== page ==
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Interviews: Scotti Mann

photo of Scotti Mann copyright Lauren JonikScotti Mann: Interview
November 2003
By: Lauren Jonik (

Just as the moon guides the tide, the gravitational pull of music allows some things to flow so freely that the force is unmistakable. The music of Scotti Mann is at once smooth and textured, capable of soothing and tugging on one's heartstrings simultaneously---- in short, he is a natural.

Embarking upon his musical path early on as a child, Scotti recalls the first moment when he realized that he had native ability. "I think I was about eight years old. I was vacuuming and our piano was sitting in the living room. I had a song in my head, so I went over and just figured out the notes." Hearing his son's first song in the making, Scotti's father asked him what he was playing and when Scotti replied, "just something I was making up," his father, also a musician, had him sit down with him at the piano. Coming from a musically inclined family, it is not surprising that the seeds of Scotti's musical journey were planted when he was barely out of the cradle. "My dad has four brothers and when I was little, they were in a band together--- all but one. They would rehearse in the boiler room of the apartment we were in. So, I would be two or three years old, laying there listening to Steely Dan, The Doobie Brothers and Chicago and hearing it through the wall." Those early influences, coupled with artists he discovered later on in life like Sting, The Beatles, Daryl Hall and Brian McKnight, aided Scotti in cultivating a sound that defies definition. "You can't really categorize it. . . There are little things you can pick out from all of the influences, and to me, that is what you should do. You shouldn't sound like somebody."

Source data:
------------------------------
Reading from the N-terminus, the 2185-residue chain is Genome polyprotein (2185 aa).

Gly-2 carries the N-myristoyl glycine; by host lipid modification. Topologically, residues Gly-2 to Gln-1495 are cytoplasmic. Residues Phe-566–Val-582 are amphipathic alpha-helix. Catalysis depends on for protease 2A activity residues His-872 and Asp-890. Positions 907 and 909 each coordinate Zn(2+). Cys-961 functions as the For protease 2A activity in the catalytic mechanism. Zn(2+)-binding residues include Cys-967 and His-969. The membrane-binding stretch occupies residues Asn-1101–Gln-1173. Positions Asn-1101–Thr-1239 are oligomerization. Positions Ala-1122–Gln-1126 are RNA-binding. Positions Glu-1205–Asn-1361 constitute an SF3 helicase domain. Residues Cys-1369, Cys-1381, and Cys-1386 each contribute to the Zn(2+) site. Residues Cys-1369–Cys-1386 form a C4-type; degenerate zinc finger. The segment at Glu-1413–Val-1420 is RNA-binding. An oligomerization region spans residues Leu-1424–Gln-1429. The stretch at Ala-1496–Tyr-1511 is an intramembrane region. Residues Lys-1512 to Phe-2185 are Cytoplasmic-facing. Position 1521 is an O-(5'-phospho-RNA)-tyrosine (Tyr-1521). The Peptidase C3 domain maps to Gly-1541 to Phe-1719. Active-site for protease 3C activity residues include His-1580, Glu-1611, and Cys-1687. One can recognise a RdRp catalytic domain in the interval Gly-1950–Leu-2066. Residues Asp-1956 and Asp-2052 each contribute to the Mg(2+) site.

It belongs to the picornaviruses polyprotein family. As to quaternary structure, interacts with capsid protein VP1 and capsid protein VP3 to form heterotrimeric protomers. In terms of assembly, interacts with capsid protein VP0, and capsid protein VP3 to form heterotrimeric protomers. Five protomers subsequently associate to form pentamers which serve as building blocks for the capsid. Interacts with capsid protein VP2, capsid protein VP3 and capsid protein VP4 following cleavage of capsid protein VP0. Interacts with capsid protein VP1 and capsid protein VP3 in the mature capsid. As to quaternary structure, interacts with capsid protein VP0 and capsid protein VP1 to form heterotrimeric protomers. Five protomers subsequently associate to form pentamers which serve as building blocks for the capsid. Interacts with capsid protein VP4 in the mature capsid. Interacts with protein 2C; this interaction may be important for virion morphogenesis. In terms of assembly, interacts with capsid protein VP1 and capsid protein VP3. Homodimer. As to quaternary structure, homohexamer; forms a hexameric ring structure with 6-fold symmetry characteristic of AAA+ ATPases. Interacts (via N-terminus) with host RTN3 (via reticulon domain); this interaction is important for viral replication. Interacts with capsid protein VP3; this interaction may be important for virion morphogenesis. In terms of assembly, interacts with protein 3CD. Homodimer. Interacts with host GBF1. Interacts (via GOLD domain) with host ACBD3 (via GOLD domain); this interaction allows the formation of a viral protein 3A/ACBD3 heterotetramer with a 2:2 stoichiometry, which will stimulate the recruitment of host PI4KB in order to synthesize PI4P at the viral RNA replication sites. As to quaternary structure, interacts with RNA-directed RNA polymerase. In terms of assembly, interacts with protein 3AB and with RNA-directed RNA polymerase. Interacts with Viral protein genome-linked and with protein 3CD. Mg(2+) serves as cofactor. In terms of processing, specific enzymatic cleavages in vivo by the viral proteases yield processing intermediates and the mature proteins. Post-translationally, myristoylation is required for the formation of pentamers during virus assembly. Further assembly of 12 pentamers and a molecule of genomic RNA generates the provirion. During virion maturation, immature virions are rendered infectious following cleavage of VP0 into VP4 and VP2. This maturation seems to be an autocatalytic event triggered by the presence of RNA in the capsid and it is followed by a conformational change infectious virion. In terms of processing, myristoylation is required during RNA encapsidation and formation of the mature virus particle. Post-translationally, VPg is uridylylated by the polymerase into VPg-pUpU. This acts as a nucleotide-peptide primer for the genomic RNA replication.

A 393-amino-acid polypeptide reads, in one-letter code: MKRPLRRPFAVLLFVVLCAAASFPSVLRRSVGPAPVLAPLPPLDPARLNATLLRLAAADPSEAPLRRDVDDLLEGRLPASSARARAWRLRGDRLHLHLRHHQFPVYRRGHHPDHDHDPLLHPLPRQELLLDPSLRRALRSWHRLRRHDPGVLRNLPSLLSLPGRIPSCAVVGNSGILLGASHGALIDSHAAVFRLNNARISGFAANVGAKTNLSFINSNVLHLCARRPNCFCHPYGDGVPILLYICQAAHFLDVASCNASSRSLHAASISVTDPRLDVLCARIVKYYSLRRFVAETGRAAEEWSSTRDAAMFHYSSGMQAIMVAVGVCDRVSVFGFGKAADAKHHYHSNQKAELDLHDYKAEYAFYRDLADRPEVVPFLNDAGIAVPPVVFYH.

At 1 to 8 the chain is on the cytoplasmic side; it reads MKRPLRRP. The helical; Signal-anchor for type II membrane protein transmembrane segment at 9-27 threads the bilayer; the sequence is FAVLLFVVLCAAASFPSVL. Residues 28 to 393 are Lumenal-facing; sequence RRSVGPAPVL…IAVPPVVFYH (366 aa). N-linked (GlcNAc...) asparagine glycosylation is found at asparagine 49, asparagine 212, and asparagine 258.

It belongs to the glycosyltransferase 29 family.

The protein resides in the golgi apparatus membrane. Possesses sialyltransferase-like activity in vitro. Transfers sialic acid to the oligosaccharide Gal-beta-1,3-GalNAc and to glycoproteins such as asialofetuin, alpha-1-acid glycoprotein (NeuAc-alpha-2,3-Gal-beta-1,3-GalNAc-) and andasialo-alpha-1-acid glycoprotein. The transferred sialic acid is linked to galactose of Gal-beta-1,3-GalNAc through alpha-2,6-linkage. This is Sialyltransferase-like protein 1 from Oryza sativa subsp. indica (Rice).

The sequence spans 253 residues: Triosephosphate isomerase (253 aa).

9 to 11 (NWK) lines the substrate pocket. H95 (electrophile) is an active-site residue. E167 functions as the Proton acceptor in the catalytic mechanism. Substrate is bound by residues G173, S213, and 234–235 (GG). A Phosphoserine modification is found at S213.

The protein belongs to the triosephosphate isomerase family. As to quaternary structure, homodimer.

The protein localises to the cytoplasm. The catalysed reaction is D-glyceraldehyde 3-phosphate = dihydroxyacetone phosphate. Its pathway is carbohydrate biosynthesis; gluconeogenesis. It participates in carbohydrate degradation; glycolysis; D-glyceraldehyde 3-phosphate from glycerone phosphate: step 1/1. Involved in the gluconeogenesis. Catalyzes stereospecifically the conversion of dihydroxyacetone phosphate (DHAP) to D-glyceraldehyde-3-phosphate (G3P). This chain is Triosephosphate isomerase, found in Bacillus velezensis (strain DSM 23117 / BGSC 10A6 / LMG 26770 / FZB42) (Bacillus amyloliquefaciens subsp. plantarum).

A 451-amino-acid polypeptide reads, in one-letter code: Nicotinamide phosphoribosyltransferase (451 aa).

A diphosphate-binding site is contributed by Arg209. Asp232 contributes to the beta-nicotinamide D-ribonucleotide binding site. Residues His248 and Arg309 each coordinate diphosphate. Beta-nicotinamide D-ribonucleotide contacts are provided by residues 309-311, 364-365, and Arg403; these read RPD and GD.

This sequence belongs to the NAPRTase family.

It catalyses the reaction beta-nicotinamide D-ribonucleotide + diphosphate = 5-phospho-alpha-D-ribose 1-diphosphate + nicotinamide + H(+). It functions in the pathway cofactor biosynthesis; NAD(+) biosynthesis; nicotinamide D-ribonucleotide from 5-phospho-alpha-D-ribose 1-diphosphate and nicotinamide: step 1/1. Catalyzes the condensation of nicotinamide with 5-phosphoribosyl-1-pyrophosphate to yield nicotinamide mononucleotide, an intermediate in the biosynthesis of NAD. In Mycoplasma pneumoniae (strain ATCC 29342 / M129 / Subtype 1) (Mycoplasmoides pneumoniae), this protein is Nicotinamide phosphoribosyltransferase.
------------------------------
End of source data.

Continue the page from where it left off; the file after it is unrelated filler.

photo of Scotti Mann copyright Lauren JonikIt has been said that one of the secrets to success is to be ready for the opportunities that knock on your door. When Scotti Mann's first chance to pursue music professionally came unexpectedly when he was fifteen years old from a source very close to home, he seized the day. Scotti's father was playing in a band whose keyboard player had left. Up until that point, Scotti had only been a singer and a drummer, both of which he learned simply by doing. "My dad would hand me sticks and say, 'here, go beat on things and learn. . .' As for singing, I was blessed with a decent ear--- and to me, eighty percent of singing is listening. You have to hear what you're doing. It's all listening." So, when his father mentioned the opening in his band, Scotti offered to sing. But, only having enough money to pay for one more person to join the band, his father instead handed him a keyboard and a tape and said, "Here are forty songs. You have two weeks to learn them." And, rising to the occasion, he did.

During the next several years, Scotti Mann's love of performing only continued to grow. Growing up in Reading, PA , Scotti played both solo and with bands like Johnny O and the Classic Dogs of Love in and around the southeastern Pennsylvania area where he learned how to put a show together, how to handle a crowd and how to cultivate his stage presence. "There's a lot more talent in this town than anyone acknowledges. Reading is full of amazing people--- here and Philly." The experiences of his musically formative years helped Scotti to view performing as an art form in and of itself and to fully appreciate the value of filling a room with music. "I feed off of energy all the time--- even the band's. Now, I work with Erik Steinert who is my drummer and Benny Simms, who is my bass player and it's the three of us. But, just having other people to vibe from influences me more and then, it gets me hyped. I then put that out and the audience gets it and puts it back--- it's just throwing energy around. It's fantastic. I get chills even if it is three people in the room."